“When this pandemic started what seems like a year ago now, I was furloughed by my employer who I’d worked for since I left school. Four months down the line in late July, he decided to close his business and I was made redundant. At age 39, with a young family to support, I felt angry, rejected and washed out.
“At first, despite the glorious weather, I just sat around too stunned to do anything. Gradually, as time’s gone on, I’ve started to do more – gardening, walking, jobs around the house, and I’ve even started learning Spanish.
The lockdown has meant I’ve also spent far more time with my family, something that simply didn’t happen when I was working.
“All this has made me realise that, far from being important, I hated my job and am glad to be out of it. I’ve not bothered to look for anything else whilst the world’s in this mess, but I have to face the fact that my redundancy money will run out in another few months. I suppose that means I am going to have to find another job, and all this will seem like a dream.
“It seems awful to say I’ve enjoyed this pandemic, but I really have, and I wish there was some way in which I could continue this life. Will I really have to go back to another tedious, unrewarding job?”
“Losing your job is hard, but so many people have done as a result of the pandemic, and I fear many more will. Times ahead aren’t going to be easy – but it’s an opportunity to reassess your life and rethink your priorities.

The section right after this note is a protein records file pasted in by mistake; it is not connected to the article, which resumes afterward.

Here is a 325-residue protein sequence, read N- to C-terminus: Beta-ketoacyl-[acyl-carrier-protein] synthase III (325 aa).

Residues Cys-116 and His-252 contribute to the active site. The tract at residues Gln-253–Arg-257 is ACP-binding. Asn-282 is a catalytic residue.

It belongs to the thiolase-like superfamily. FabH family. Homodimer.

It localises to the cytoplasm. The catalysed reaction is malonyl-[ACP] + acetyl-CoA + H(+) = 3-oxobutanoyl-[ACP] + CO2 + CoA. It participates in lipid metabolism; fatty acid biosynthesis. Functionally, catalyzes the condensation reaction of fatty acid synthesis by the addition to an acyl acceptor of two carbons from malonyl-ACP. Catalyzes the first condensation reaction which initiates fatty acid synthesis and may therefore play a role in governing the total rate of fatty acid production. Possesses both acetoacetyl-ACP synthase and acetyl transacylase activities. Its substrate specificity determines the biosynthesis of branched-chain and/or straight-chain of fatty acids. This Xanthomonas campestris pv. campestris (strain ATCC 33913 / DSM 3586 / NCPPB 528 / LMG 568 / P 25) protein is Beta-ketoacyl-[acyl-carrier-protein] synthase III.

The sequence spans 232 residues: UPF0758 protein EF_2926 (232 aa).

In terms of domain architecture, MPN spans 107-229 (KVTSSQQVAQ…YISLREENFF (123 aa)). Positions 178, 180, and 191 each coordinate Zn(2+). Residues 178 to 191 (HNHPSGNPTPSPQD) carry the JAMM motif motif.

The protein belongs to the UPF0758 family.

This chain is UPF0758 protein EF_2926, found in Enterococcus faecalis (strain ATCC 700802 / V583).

“Have you and your family sat down and thought about what is really important to you all? Maybe they’ve enjoyed seeing more of you, as well as seeing a less pressured side to you too. You don’t say what your previous job was, but I get the impression it was reasonably well paid. Could you adjust your lifestyle to manage on less?
“Or, could you retrain in some way – something people are being encourage to do with new training opportunities. You say you’ve enjoyed gardening, walking, doing jobs around the house and learning Spanish. Why not start there? Could you offer your services as a gardener; a dog walker; a handyperson? Going forwards, almost all of us are going to need to think outside the boxes we’ve been used to in some way or other.
“Even if you go back to doing something similar to what you were doing before, new ways of working might mean you are able to work from home, perhaps at least some of the time. There are job opportunities going, even now, so you could always just have a look and see if there isn’t anything going that would fulfil you.
“Obviously, if you’re going to make dramatic changes, you will need to involve your family in the discussion. You don’t say if your partner works or not – perhaps they haven’t been but would like to, so maybe another opportunity to look at might be them becoming the main breadwinner.
“The most important thing is to talk to the people you love if you are going to make changes that affect them. Even if all these ideas are too much, consider the impact on them if you do go back to a ‘tedious, unrewarding job’. You won’t be the parent and partner they have grown used to over the past months – and that’s someone they might miss.”
If you have a problem you need help with, email Fiona by writing to firstname.lastname@example.org for advice. All letters are treated in complete confidence and, to protect this privacy, Fiona is unable to pass on your messages to other readers. Fiona regrets that she cannot enter into personal correspondence.